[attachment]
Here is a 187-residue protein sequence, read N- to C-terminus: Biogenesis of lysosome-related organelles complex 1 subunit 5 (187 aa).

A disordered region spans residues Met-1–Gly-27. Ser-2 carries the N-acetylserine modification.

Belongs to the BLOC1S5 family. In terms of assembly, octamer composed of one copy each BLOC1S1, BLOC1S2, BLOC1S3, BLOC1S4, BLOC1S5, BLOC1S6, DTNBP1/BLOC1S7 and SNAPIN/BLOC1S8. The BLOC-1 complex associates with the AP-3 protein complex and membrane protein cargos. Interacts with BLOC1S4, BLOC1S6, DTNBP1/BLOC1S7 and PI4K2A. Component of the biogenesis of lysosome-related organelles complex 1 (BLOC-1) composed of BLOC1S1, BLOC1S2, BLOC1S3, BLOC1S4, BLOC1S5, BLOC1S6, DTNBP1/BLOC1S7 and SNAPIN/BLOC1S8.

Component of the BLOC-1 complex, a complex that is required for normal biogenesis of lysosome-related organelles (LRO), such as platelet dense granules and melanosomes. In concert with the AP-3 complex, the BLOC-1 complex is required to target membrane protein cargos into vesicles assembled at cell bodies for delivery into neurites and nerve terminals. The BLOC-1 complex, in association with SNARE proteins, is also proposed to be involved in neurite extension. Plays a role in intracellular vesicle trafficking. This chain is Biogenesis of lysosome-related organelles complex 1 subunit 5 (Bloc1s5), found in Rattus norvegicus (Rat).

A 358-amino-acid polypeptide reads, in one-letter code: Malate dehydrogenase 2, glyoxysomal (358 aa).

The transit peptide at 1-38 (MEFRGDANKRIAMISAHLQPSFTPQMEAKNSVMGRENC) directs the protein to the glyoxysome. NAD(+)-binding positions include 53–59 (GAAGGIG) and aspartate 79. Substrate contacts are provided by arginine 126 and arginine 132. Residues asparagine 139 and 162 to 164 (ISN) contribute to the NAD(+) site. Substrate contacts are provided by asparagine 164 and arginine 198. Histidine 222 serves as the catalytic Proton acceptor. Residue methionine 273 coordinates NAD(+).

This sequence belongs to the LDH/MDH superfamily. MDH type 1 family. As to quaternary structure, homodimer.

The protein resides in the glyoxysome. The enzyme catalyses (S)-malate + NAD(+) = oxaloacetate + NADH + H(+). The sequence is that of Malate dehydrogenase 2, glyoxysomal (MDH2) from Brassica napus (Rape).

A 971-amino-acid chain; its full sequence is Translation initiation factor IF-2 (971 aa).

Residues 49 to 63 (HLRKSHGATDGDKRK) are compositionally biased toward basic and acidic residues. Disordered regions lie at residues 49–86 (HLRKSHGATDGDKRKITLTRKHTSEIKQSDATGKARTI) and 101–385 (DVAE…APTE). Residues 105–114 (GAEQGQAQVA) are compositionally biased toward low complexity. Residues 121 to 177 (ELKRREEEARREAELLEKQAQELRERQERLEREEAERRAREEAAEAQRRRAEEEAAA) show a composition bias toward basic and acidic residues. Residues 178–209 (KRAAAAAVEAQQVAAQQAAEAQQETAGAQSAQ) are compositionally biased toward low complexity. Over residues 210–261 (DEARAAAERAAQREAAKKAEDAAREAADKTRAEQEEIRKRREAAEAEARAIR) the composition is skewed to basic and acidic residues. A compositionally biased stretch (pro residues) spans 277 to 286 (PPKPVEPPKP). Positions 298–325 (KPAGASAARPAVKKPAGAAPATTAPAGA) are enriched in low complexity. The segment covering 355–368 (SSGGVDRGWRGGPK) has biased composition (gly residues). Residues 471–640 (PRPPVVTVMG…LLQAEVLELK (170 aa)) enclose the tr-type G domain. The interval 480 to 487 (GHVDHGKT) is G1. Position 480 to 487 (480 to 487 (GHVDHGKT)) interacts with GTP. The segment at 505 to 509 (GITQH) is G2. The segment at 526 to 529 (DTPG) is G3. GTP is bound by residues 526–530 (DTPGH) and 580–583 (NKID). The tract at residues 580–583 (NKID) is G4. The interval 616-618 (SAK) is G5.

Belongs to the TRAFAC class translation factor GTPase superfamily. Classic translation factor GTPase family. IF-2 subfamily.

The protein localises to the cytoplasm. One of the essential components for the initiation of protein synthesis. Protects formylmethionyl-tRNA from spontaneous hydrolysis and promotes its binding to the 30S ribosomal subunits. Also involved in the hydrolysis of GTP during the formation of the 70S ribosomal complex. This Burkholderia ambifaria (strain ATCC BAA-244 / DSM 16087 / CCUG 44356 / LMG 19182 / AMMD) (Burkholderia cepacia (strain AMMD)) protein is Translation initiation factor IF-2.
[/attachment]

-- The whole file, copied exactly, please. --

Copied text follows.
Here is a 187-residue protein sequence, read N- to C-terminus: Biogenesis of lysosome-related organelles complex 1 subunit 5 (187 aa).

A disordered region spans residues Met-1–Gly-27. Ser-2 carries the N-acetylserine modification.

Belongs to the BLOC1S5 family. In terms of assembly, octamer composed of one copy each BLOC1S1, BLOC1S2, BLOC1S3, BLOC1S4, BLOC1S5, BLOC1S6, DTNBP1/BLOC1S7 and SNAPIN/BLOC1S8. The BLOC-1 complex associates with the AP-3 protein complex and membrane protein cargos. Interacts with BLOC1S4, BLOC1S6, DTNBP1/BLOC1S7 and PI4K2A. Component of the biogenesis of lysosome-related organelles complex 1 (BLOC-1) composed of BLOC1S1, BLOC1S2, BLOC1S3, BLOC1S4, BLOC1S5, BLOC1S6, DTNBP1/BLOC1S7 and SNAPIN/BLOC1S8.

Component of the BLOC-1 complex, a complex that is required for normal biogenesis of lysosome-related organelles (LRO), such as platelet dense granules and melanosomes. In concert with the AP-3 complex, the BLOC-1 complex is required to target membrane protein cargos into vesicles assembled at cell bodies for delivery into neurites and nerve terminals. The BLOC-1 complex, in association with SNARE proteins, is also proposed to be involved in neurite extension. Plays a role in intracellular vesicle trafficking. This chain is Biogenesis of lysosome-related organelles complex 1 subunit 5 (Bloc1s5), found in Rattus norvegicus (Rat).

A 358-amino-acid polypeptide reads, in one-letter code: Malate dehydrogenase 2, glyoxysomal (358 aa).

The transit peptide at 1-38 (MEFRGDANKRIAMISAHLQPSFTPQMEAKNSVMGRENC) directs the protein to the glyoxysome. NAD(+)-binding positions include 53–59 (GAAGGIG) and aspartate 79. Substrate contacts are provided by arginine 126 and arginine 132. Residues asparagine 139 and 162 to 164 (ISN) contribute to the NAD(+) site. Substrate contacts are provided by asparagine 164 and arginine 198. Histidine 222 serves as the catalytic Proton acceptor. Residue methionine 273 coordinates NAD(+).

This sequence belongs to the LDH/MDH superfamily. MDH type 1 family. As to quaternary structure, homodimer.

The protein resides in the glyoxysome. The enzyme catalyses (S)-malate + NAD(+) = oxaloacetate + NADH + H(+). The sequence is that of Malate dehydrogenase 2, glyoxysomal (MDH2) from Brassica napus (Rape).

A 971-amino-acid chain; its full sequence is Translation initiation factor IF-2 (971 aa).

Residues 49 to 63 (HLRKSHGATDGDKRK) are compositionally biased toward basic and acidic residues. Disordered regions lie at residues 49–86 (HLRKSHGATDGDKRKITLTRKHTSEIKQSDATGKARTI) and 101–385 (DVAE…APTE). Residues 105–114 (GAEQGQAQVA) are compositionally biased toward low complexity. Residues 121 to 177 (ELKRREEEARREAELLEKQAQELRERQERLEREEAERRAREEAAEAQRRRAEEEAAA) show a composition bias toward basic and acidic residues. Residues 178–209 (KRAAAAAVEAQQVAAQQAAEAQQETAGAQSAQ) are compositionally biased toward low complexity. Over residues 210–261 (DEARAAAERAAQREAAKKAEDAAREAADKTRAEQEEIRKRREAAEAEARAIR) the composition is skewed to basic and acidic residues. A compositionally biased stretch (pro residues) spans 277 to 286 (PPKPVEPPKP). Positions 298–325 (KPAGASAARPAVKKPAGAAPATTAPAGA) are enriched in low complexity. The segment covering 355–368 (SSGGVDRGWRGGPK) has biased composition (gly residues). Residues 471–640 (PRPPVVTVMG…LLQAEVLELK (170 aa)) enclose the tr-type G domain. The interval 480 to 487 (GHVDHGKT) is G1. Position 480 to 487 (480 to 487 (GHVDHGKT)) interacts with GTP. The segment at 505 to 509 (GITQH) is G2. The segment at 526 to 529 (DTPG) is G3. GTP is bound by residues 526–530 (DTPGH) and 580–583 (NKID). The tract at residues 580–583 (NKID) is G4. The interval 616-618 (SAK) is G5.

Belongs to the TRAFAC class translation factor GTPase superfamily. Classic translation factor GTPase family. IF-2 subfamily.

The protein localises to the cytoplasm. One of the essential components for the initiation of protein synthesis. Protects formylmethionyl-tRNA from spontaneous hydrolysis and promotes its binding to the 30S ribosomal subunits. Also involved in the hydrolysis of GTP during the formation of the 70S ribosomal complex. This Burkholderia ambifaria (strain ATCC BAA-244 / DSM 16087 / CCUG 44356 / LMG 19182 / AMMD) (Burkholderia cepacia (strain AMMD)) protein is Translation initiation factor IF-2.